[24] The following sources are included as an example of the persistent nature of these unconfirmed accounts. However, without further investigation it is not clear if the reports refer to agents recognized under international law as chemical weapons or to riot control agents—the latter is most likely. United Nations High Commissioner for Refugees, "Chronology for Karens in Burma," Minorities at Risk Project, 2004, www.unhcr.org; Jessica Le Masurier, "Myanmar ‘Used Chemicals' on Rebels," 21 August 2005, CNN, http://articles.cnn.com; Pranamita Baruah, "Myanmar," Journal on Chemical and Biological Weapons, Institute for Defence Studies and Analyses, Vol. 3 No. 3, April-June 2010, www.idsa.in; Tania Branigan, "Burma's Military Junta Accused of Torturing and Killing Ethnic Rebels," The Guardian, 18 December 2011, www.guardian.co.uk; “Burma Denies Using Chemical Weapons in Kachin,” AFP and Democratic Voice of Burma, 10 January 2013, http://www.dvb.no.
[25] Gordon M. Burck and Charles C. Flowerree, International Handbook on Chemical Weapons Proliferation (New York: Greenwood Press, 1991), pp. 428-429. The U.S. Defense Intelligence Agency reported that Burma (Myanmar) has, "chemical weapons and artillery for delivering chemical agents" in a 1992 survey for the Senate Select Committee on Intelligence. However, the same report in 1993 indicated that Burma was no longer developing chemical weapons. See: E.J. Hogendoorn, "A Chemical Weapons Atlas," The Bulletin of the Atomic Scientists, September/October 1997, p. 38.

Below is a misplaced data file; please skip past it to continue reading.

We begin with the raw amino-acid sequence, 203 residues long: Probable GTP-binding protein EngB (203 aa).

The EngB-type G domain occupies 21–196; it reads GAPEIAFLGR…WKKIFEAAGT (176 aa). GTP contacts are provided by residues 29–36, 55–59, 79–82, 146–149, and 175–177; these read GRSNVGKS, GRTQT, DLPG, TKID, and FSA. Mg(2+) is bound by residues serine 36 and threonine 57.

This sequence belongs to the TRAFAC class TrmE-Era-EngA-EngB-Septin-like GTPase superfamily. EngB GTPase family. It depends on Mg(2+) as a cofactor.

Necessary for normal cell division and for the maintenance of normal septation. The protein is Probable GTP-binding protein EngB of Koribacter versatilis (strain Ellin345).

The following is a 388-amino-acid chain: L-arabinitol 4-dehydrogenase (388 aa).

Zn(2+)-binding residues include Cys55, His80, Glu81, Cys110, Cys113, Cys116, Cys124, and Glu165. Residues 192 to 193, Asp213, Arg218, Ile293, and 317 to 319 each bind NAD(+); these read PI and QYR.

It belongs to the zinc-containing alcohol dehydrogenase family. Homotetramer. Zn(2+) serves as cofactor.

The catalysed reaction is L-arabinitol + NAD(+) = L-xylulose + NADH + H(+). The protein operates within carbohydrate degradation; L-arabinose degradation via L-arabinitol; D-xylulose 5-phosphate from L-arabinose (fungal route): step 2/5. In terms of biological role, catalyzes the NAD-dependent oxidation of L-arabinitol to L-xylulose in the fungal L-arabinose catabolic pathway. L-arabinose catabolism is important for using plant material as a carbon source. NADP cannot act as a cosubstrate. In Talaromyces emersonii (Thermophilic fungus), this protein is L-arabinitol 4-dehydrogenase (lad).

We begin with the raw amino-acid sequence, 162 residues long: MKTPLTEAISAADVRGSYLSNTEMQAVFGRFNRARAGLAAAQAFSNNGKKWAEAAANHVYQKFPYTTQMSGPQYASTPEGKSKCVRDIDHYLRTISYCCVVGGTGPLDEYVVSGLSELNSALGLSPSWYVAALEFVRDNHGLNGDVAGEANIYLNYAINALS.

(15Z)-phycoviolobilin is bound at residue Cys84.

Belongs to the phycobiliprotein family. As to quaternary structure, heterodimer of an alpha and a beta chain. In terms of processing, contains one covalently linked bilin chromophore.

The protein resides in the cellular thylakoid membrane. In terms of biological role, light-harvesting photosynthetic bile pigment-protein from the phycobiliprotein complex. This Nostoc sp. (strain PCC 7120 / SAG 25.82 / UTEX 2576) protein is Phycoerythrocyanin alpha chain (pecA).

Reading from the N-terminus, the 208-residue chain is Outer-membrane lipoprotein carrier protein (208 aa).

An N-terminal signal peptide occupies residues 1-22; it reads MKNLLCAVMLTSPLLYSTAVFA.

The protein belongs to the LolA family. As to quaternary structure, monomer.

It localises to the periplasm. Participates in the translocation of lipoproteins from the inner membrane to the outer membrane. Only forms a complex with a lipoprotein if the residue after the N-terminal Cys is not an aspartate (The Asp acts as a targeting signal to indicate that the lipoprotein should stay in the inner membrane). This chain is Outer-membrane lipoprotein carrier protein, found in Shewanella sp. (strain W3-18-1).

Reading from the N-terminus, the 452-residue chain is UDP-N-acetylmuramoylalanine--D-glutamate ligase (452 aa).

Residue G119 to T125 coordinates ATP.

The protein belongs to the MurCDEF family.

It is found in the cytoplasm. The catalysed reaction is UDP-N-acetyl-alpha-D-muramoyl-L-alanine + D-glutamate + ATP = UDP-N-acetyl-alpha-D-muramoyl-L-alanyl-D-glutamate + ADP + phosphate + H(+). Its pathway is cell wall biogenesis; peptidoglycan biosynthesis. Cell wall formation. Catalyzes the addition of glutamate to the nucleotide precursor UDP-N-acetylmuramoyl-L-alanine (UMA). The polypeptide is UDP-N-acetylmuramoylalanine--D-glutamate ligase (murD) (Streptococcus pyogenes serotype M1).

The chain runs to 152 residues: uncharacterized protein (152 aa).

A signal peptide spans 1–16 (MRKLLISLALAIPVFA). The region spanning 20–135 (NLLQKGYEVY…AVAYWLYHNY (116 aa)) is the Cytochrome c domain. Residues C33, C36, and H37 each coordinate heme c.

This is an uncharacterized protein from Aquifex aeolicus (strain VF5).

[26] Office of the Legal Adviser, "Note by the Technical Secretariat: Status of Participation in the CWC as of 14 October 2013," Organisation for the Prohibition of Chemical Weapons, 14 October 2013.
[27] Khin Maung Soe, "Myanmar Prepares to Ratify Chemical, Biological Weapons Treaties," Radio Free Asia, 11 December 2013, http://www.rfa.org.

[28] Zarni Mann, “Journalists Detained for Reporting Alleged Burmese Chemical Weapons Factory,” The Irrawaddy, 2 February 2014, http://www.irrawaddy.org.
[29] United Nations, "Economic Aspects of Sustainable Development in Myanmar," www.un.org.
[30] The Australia Group, "Australia Group Participants," www.australiagroup.net.
[31] UN Office for Disarmament Affairs, "Status of Multilateral Arms Regulation and Disarmament Agreements," http://unhq-appspub-01.un.org.
[32] Khin Maung Soe, "Myanmar Prepares to Ratify Chemical, Biological Weapons Treaties," Radio Free Asia, 11 December 2013, http://www.rfa.org.
[33] USDA Foreign Agricultural Service, "GAIN Report #BM5018: Burma: Biotechnology: Agricultural Biotechnology: 2005," 28 July 2005.